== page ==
Goldschmidt 2018 Session 12a: Using Big Data to Understand the Critical Zone

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Start Date: 
Tuesday, January 30, 2018 - 09:45 to Friday, March 30, 2018 - 09:45

We would like to very much encourage you to submit an abstract to our session at the upcoming Goldschmidt 2018 conference August 12-17, 2018 in Boston: Session 12a: Using Big Data to Understand the Critical Zone. Below are details about this conference and our session. Abstracts are due Mar. 30, 2018. We hope you will submit abstracts treating all aspects of the next wave in environmental research: sharing data, using big data, remote sensing in environmental geochemistry, machine learning, cross-disciplinary data in environmental science, and critical zone science. We are also happy to alert you about our keynote speaker, Kenneth H. Williams, from Lawrence Berkeley National Laboratory, who will be talking about exciting new aspects of remotely sensed data in their Watershed Function Scientific Focus Area.

Thank you very much in advance for submitting your work to this session. Hope to see you in Boston in August!


Susan Brantley
Distinguished Professor of Geosciences
Director, Earth and Environmental Systems Institute
Pennsylvania State University

Tao Wen
Postdoctoral Scholar
Earth and Environmental Systems Institute
Penn State University

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1) Session Information
Goldschmidt 2018 at Boston from August 12th-17th, 2018
Session 12a: Using Big Data to Understand the Critical Zone.
2) Conveners and Session Introduction
Tao Wen, Pennsylvania State University, United States.
Susan Brantley, Pennsylvania State University, United States.

Big data and data mining have been applied in many scientific fields as datasets get larger and computational tools improve. In critical zone science, the assemblage of large quantities of geochemical, geophysical, and biological data for air, soil, water, biota, and rock are demanding innovative methods in data interpretation. For example, critical zone scientists are now using geophysical measurements to interpret or infer geochemistry, employing unmanned aerial vehicles (UAV or drones) to measure data, and sharing data so as to develop large datasets for water or soil chemistry. While geochemists have traditionally emphasized the development of novel geochemical analyses on small numbers of samples, new conclusions will emerge from big, shared data sets using modern data mining. For example, spatial data mining techniques have been applied recently on groundwater data to identify potentially problematic natural gas wells. Remote sensing data have also been used to interpret bedrock geology with the aid of data mining. This session will highlight the collection and interpretation of big data sets in the critical zone, including but not limited to: 1) hydrogeochemistry, e.g., studying the distribution, migration, transport, and cycle of geochemical substances in the critical zone and evaluating the impact from natural and anthropogenic factors; 2) atmospheric science and remote sensing, e.g., identifying sources and formation mechanisms of atmospheric aerosols; 3) environmental science, e.g., tracing methane emissions from oil and gas development; and 4) cross-disciplinary studies, e.g., using geophysical data sets to shed light on geochemical characterization of critical zone systems. We welcome presentations about collection efforts for big data, interpretation of big data, data mining techniques, and case studies.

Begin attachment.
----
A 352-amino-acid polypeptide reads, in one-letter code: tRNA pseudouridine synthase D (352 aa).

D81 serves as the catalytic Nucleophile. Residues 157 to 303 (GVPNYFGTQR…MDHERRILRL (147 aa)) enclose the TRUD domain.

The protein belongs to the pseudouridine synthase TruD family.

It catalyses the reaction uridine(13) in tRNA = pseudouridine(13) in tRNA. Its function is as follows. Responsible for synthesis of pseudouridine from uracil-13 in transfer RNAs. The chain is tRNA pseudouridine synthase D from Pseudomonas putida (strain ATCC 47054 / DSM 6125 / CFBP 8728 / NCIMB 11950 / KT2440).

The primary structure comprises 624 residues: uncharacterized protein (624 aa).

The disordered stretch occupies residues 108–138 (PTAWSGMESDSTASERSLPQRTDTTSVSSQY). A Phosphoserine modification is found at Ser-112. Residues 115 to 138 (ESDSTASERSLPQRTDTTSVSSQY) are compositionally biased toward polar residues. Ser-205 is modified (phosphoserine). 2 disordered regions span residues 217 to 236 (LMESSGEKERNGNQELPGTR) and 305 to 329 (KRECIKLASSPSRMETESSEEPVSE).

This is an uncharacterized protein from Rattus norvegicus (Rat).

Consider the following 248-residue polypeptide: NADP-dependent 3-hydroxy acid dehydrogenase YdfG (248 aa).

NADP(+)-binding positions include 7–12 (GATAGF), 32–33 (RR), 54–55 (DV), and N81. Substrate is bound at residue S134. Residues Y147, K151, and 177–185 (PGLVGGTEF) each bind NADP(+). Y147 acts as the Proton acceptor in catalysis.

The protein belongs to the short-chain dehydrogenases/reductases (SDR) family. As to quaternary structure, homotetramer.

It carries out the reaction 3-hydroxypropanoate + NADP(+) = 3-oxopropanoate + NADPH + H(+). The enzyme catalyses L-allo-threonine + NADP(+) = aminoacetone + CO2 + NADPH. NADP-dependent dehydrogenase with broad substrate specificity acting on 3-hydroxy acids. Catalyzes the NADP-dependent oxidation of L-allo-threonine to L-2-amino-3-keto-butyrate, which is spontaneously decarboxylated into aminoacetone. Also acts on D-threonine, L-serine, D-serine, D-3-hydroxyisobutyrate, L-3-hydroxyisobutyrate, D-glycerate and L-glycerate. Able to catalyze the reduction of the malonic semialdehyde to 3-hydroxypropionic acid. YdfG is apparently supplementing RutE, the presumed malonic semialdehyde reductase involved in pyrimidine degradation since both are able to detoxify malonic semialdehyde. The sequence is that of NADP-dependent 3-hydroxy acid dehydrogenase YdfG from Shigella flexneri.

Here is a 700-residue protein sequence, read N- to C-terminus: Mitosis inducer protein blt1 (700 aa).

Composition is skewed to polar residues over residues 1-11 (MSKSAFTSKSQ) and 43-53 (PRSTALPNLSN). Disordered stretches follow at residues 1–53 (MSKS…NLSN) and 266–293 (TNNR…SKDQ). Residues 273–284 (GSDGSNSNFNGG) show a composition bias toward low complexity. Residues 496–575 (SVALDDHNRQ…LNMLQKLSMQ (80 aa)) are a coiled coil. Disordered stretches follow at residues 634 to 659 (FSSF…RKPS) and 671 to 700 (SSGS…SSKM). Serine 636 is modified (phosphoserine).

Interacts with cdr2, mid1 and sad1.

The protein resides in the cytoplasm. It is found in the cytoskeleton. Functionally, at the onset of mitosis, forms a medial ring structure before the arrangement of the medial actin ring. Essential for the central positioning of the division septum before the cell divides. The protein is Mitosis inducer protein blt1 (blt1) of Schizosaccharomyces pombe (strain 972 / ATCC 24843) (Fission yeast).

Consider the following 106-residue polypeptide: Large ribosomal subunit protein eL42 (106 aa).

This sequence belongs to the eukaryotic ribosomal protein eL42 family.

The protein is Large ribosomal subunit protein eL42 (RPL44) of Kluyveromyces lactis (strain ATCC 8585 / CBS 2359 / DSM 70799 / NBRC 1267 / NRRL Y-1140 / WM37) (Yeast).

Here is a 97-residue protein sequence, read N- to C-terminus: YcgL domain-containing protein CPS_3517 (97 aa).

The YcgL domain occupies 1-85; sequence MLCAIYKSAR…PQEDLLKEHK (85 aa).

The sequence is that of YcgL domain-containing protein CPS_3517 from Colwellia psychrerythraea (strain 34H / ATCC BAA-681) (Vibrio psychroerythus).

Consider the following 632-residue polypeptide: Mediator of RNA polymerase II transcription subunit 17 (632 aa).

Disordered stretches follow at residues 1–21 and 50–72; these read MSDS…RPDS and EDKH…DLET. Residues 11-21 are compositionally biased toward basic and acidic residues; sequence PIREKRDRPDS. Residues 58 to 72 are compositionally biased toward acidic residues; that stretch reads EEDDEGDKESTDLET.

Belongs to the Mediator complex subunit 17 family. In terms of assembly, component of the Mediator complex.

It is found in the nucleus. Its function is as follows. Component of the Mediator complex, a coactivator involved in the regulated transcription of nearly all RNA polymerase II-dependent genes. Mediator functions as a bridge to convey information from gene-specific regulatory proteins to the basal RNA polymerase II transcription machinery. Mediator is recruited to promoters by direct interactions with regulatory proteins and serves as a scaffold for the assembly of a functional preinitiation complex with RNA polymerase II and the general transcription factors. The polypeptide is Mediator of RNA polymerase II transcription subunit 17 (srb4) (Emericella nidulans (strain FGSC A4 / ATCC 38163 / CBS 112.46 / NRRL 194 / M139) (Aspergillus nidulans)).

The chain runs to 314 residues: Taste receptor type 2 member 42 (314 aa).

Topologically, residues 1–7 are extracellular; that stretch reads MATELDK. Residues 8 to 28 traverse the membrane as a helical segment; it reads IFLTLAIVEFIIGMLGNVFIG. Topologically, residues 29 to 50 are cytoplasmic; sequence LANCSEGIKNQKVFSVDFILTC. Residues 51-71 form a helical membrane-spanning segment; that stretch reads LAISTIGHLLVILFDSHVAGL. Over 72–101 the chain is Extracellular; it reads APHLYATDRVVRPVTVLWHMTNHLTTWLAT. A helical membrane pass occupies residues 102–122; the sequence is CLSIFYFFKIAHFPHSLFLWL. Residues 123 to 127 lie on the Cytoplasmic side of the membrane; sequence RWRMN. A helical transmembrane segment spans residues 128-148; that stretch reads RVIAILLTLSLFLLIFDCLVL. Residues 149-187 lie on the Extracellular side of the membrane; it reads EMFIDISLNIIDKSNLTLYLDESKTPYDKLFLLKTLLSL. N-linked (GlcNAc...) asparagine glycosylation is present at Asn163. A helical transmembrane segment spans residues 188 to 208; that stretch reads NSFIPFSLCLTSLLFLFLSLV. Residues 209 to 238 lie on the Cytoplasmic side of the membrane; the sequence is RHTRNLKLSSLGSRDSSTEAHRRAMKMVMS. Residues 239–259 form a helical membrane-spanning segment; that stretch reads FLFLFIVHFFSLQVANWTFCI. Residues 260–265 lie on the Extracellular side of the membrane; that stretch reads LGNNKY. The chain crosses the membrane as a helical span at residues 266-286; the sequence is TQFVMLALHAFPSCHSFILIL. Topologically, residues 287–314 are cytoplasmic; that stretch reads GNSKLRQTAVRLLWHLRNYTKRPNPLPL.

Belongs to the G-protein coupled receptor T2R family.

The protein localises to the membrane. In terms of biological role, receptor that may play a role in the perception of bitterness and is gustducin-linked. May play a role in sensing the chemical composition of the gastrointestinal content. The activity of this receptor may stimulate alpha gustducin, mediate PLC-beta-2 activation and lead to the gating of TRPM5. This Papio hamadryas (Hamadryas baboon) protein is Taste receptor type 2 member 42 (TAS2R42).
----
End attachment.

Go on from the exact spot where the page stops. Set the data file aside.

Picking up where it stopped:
3) Keynote Speaker
Kenneth H. Williams (Lawrence Berkeley National Laboratory). He currently serves as the Deputy Lead and Chief Field Scientist of Berkeley Lab’s Watershed Function Scientific Focus Area based near Crested Butte, Colorado (USA), which addresses questions pertaining to the ability of mountains watersheds to retain and release water, nutrients, carbon, and metals in the face of climate perturbation and climate extremes.  In this capacity, Dr. Williams is tasked with overseeing and integrating the field research activities of a multi-disciplinary, multi-institutional team of researchers (National Laboratory, University, Industry) that span the continuum of spatial scales from pore to catchment.

4) Submit Abstract
Submit abstract to our session (our session number is 12a):

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